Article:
Coming to a dispensary near you (Photo by Coaster 420, Wikimedia Commons)
By Steve Elliott in Chronic City
For years, one of the main arrows in the quiver of anti-pot zealots in arguing against medical marijuana (along with the federal pot prohibition, recently blunted by the Obama Administration) has been "But the American Medical Association says pot has no medical value." As of today, that's no longer true.
In a move considered historic by supporters of medical marijuana, the AMA voted today to reverse its long-held position that marijuana should continue to be classified under federal law as a Schedule I substance with no medical value. The organization, which is the largest physician-based group in the United States, adopted a report, "Use of Cannabis for Medicinal Purposes," drafted by the AMA Council on Science and Public Health (CSAPH), which affirms the therapeutic benefits of medical marijuana and calls for further research.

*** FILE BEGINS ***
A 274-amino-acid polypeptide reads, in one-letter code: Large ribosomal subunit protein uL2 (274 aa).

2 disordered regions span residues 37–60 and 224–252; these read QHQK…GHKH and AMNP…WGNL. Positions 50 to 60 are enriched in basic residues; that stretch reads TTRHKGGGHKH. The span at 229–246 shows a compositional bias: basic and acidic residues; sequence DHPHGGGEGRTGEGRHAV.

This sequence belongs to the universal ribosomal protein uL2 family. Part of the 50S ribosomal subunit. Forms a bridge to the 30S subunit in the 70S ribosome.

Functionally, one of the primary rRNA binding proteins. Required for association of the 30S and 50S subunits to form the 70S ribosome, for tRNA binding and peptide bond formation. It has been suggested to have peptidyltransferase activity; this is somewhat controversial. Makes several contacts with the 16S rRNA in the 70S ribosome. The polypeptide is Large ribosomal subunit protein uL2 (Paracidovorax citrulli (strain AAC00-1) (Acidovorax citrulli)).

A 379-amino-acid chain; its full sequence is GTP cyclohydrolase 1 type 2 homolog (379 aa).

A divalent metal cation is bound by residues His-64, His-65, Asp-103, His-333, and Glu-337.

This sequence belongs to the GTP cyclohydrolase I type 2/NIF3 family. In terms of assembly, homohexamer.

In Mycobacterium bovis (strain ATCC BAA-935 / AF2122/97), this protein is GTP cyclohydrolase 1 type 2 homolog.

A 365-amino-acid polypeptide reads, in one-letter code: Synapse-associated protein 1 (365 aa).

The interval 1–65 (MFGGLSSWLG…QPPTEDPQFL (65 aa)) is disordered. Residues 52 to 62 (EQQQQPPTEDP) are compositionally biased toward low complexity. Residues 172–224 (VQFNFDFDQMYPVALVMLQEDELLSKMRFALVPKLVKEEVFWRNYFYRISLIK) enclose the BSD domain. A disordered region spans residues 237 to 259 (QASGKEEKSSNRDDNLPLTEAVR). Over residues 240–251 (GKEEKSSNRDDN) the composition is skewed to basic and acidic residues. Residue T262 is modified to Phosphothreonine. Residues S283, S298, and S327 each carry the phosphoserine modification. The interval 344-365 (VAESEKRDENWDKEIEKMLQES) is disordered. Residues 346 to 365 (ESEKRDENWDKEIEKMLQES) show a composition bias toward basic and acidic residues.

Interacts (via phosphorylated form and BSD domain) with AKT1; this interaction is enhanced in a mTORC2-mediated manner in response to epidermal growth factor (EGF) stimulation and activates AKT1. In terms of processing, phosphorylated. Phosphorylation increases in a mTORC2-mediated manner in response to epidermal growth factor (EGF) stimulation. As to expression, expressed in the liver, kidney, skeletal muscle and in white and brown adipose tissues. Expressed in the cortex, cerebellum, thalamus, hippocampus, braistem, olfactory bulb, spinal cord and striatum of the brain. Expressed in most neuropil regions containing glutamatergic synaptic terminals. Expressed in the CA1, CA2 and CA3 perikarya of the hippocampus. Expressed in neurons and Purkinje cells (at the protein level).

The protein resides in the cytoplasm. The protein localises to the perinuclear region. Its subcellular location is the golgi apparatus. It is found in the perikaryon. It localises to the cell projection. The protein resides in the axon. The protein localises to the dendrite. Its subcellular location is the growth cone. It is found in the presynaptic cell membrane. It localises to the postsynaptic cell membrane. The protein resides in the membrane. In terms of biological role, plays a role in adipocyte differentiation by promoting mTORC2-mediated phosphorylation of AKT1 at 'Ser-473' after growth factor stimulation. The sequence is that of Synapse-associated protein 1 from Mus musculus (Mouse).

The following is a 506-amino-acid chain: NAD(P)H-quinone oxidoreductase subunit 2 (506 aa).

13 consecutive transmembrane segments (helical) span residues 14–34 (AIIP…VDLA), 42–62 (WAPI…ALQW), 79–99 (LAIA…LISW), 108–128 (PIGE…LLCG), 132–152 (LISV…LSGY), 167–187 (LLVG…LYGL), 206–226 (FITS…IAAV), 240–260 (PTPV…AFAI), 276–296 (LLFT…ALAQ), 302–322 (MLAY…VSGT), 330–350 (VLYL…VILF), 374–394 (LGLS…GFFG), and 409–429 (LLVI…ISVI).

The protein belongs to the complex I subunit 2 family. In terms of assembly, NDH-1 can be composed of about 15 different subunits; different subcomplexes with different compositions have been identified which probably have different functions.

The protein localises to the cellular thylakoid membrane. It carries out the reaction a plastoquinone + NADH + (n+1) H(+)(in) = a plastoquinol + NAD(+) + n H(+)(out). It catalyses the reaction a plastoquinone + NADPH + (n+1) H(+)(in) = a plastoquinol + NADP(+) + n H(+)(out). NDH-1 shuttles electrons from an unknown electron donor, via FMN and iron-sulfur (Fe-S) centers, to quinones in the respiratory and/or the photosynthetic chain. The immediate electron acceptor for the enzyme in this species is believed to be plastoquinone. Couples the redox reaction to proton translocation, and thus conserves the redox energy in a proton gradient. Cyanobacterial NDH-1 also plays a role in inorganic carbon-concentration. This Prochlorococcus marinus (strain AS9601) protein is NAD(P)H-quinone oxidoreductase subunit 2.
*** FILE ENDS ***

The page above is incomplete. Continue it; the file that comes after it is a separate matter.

The CSAPH report concludes that "short term controlled trials indicate that smoked cannabis reduces neuropathic pain, improves appetite and caloric intake especially in patients with reduced muscle mass, and may relieve spasticity and pain in patients with multiple sclerosis."
And in a move that could eventually have enormous public policy repercussions, the physicians' group urges that "the Schedule I status of marijuana be reviewed with the goal of facilitating clinical research and development of cannabinoid-based medicines, and alternate delivery methods."
Read the rest at Chronic City in the SF Weekly blog, "The Snitch": Chronic City: American Medical Association Reverses Position, Calls For Review of Medical Pot